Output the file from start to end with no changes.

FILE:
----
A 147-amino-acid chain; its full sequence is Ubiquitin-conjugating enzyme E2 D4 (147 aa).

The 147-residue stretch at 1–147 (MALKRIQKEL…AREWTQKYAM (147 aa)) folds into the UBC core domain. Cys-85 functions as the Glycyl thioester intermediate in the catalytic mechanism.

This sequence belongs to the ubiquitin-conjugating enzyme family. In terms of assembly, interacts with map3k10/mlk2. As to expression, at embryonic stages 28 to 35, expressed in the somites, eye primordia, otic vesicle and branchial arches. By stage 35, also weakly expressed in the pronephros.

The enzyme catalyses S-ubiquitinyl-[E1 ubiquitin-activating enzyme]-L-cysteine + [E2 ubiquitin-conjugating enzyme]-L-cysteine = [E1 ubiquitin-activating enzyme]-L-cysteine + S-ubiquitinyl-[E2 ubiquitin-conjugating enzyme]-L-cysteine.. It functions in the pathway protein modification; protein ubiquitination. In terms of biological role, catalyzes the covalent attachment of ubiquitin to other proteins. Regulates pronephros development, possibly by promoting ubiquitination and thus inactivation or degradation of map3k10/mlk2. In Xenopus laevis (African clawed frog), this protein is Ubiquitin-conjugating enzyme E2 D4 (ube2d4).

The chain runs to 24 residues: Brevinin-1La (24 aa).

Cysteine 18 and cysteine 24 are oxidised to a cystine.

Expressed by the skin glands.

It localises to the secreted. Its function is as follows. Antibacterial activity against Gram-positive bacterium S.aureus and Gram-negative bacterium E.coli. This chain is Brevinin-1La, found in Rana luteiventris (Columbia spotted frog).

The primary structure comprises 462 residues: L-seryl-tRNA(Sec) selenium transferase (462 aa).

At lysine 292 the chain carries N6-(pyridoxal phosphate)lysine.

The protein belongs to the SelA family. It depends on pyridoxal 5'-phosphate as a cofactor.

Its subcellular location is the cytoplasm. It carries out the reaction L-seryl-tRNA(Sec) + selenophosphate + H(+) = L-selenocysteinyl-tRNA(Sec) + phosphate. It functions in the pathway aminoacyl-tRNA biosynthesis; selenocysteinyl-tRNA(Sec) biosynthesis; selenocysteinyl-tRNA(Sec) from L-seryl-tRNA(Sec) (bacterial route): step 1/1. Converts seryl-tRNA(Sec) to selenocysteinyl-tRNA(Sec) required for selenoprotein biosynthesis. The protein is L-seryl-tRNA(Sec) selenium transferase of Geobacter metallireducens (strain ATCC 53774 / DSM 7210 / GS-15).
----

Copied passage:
A 147-amino-acid chain; its full sequence is Ubiquitin-conjugating enzyme E2 D4 (147 aa).

The 147-residue stretch at 1–147 (MALKRIQKEL…AREWTQKYAM (147 aa)) folds into the UBC core domain. Cys-85 functions as the Glycyl thioester intermediate in the catalytic mechanism.

This sequence belongs to the ubiquitin-conjugating enzyme family. In terms of assembly, interacts with map3k10/mlk2. As to expression, at embryonic stages 28 to 35, expressed in the somites, eye primordia, otic vesicle and branchial arches. By stage 35, also weakly expressed in the pronephros.

The enzyme catalyses S-ubiquitinyl-[E1 ubiquitin-activating enzyme]-L-cysteine + [E2 ubiquitin-conjugating enzyme]-L-cysteine = [E1 ubiquitin-activating enzyme]-L-cysteine + S-ubiquitinyl-[E2 ubiquitin-conjugating enzyme]-L-cysteine.. It functions in the pathway protein modification; protein ubiquitination. In terms of biological role, catalyzes the covalent attachment of ubiquitin to other proteins. Regulates pronephros development, possibly by promoting ubiquitination and thus inactivation or degradation of map3k10/mlk2. In Xenopus laevis (African clawed frog), this protein is Ubiquitin-conjugating enzyme E2 D4 (ube2d4).

The chain runs to 24 residues: Brevinin-1La (24 aa).

Cysteine 18 and cysteine 24 are oxidised to a cystine.

Expressed by the skin glands.

It localises to the secreted. Its function is as follows. Antibacterial activity against Gram-positive bacterium S.aureus and Gram-negative bacterium E.coli. This chain is Brevinin-1La, found in Rana luteiventris (Columbia spotted frog).

The primary structure comprises 462 residues: L-seryl-tRNA(Sec) selenium transferase (462 aa).

At lysine 292 the chain carries N6-(pyridoxal phosphate)lysine.

The protein belongs to the SelA family. It depends on pyridoxal 5'-phosphate as a cofactor.

Its subcellular location is the cytoplasm. It carries out the reaction L-seryl-tRNA(Sec) + selenophosphate + H(+) = L-selenocysteinyl-tRNA(Sec) + phosphate. It functions in the pathway aminoacyl-tRNA biosynthesis; selenocysteinyl-tRNA(Sec) biosynthesis; selenocysteinyl-tRNA(Sec) from L-seryl-tRNA(Sec) (bacterial route): step 1/1. Converts seryl-tRNA(Sec) to selenocysteinyl-tRNA(Sec) required for selenoprotein biosynthesis. The protein is L-seryl-tRNA(Sec) selenium transferase of Geobacter metallireducens (strain ATCC 53774 / DSM 7210 / GS-15).